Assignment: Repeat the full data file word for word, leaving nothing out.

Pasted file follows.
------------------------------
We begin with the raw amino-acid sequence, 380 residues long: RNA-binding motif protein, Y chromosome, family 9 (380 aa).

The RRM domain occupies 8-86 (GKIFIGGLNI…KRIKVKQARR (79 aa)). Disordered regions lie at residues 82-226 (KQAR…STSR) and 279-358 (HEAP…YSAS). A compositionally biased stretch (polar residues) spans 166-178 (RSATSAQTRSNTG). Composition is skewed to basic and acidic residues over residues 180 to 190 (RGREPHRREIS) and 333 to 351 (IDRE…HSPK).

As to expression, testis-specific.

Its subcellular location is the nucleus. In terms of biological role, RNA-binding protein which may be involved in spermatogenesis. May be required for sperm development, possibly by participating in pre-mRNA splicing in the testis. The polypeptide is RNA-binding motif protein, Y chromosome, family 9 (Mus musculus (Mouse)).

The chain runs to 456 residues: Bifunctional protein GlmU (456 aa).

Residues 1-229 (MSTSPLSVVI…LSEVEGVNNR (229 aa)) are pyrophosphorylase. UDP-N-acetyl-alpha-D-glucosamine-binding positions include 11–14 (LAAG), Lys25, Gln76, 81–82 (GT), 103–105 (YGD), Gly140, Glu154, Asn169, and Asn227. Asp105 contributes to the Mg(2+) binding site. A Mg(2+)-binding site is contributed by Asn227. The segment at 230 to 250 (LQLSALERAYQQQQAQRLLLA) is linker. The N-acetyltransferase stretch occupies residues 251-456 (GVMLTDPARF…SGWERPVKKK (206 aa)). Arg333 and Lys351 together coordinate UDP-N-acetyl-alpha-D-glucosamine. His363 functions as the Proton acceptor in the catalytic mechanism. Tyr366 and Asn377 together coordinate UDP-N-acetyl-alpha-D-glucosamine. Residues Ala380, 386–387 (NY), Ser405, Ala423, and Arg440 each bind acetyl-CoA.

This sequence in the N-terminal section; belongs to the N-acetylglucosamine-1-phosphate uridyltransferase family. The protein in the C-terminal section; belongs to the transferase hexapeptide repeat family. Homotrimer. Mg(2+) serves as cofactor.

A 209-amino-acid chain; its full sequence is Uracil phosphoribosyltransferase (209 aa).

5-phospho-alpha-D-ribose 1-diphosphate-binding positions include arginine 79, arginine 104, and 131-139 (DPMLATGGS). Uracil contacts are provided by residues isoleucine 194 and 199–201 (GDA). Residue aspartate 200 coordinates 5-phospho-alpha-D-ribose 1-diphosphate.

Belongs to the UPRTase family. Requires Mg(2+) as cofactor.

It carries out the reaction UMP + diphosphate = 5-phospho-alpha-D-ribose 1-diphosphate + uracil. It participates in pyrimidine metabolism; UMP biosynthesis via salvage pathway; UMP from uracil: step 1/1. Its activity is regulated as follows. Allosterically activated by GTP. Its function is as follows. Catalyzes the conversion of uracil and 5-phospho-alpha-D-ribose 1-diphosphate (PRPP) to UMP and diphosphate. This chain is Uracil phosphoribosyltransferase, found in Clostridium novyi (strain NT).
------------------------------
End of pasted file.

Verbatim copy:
We begin with the raw amino-acid sequence, 380 residues long: RNA-binding motif protein, Y chromosome, family 9 (380 aa).

The RRM domain occupies 8-86 (GKIFIGGLNI…KRIKVKQARR (79 aa)). Disordered regions lie at residues 82-226 (KQAR…STSR) and 279-358 (HEAP…YSAS). A compositionally biased stretch (polar residues) spans 166-178 (RSATSAQTRSNTG). Composition is skewed to basic and acidic residues over residues 180 to 190 (RGREPHRREIS) and 333 to 351 (IDRE…HSPK).

As to expression, testis-specific.

Its subcellular location is the nucleus. In terms of biological role, RNA-binding protein which may be involved in spermatogenesis. May be required for sperm development, possibly by participating in pre-mRNA splicing in the testis. The polypeptide is RNA-binding motif protein, Y chromosome, family 9 (Mus musculus (Mouse)).

The chain runs to 456 residues: Bifunctional protein GlmU (456 aa).

Residues 1-229 (MSTSPLSVVI…LSEVEGVNNR (229 aa)) are pyrophosphorylase. UDP-N-acetyl-alpha-D-glucosamine-binding positions include 11–14 (LAAG), Lys25, Gln76, 81–82 (GT), 103–105 (YGD), Gly140, Glu154, Asn169, and Asn227. Asp105 contributes to the Mg(2+) binding site. A Mg(2+)-binding site is contributed by Asn227. The segment at 230 to 250 (LQLSALERAYQQQQAQRLLLA) is linker. The N-acetyltransferase stretch occupies residues 251-456 (GVMLTDPARF…SGWERPVKKK (206 aa)). Arg333 and Lys351 together coordinate UDP-N-acetyl-alpha-D-glucosamine. His363 functions as the Proton acceptor in the catalytic mechanism. Tyr366 and Asn377 together coordinate UDP-N-acetyl-alpha-D-glucosamine. Residues Ala380, 386–387 (NY), Ser405, Ala423, and Arg440 each bind acetyl-CoA.

This sequence in the N-terminal section; belongs to the N-acetylglucosamine-1-phosphate uridyltransferase family. The protein in the C-terminal section; belongs to the transferase hexapeptide repeat family. Homotrimer. Mg(2+) serves as cofactor.

A 209-amino-acid chain; its full sequence is Uracil phosphoribosyltransferase (209 aa).

5-phospho-alpha-D-ribose 1-diphosphate-binding positions include arginine 79, arginine 104, and 131-139 (DPMLATGGS). Uracil contacts are provided by residues isoleucine 194 and 199–201 (GDA). Residue aspartate 200 coordinates 5-phospho-alpha-D-ribose 1-diphosphate.

Belongs to the UPRTase family. Requires Mg(2+) as cofactor.

It carries out the reaction UMP + diphosphate = 5-phospho-alpha-D-ribose 1-diphosphate + uracil. It participates in pyrimidine metabolism; UMP biosynthesis via salvage pathway; UMP from uracil: step 1/1. Its activity is regulated as follows. Allosterically activated by GTP. Its function is as follows. Catalyzes the conversion of uracil and 5-phospho-alpha-D-ribose 1-diphosphate (PRPP) to UMP and diphosphate. This chain is Uracil phosphoribosyltransferase, found in Clostridium novyi (strain NT).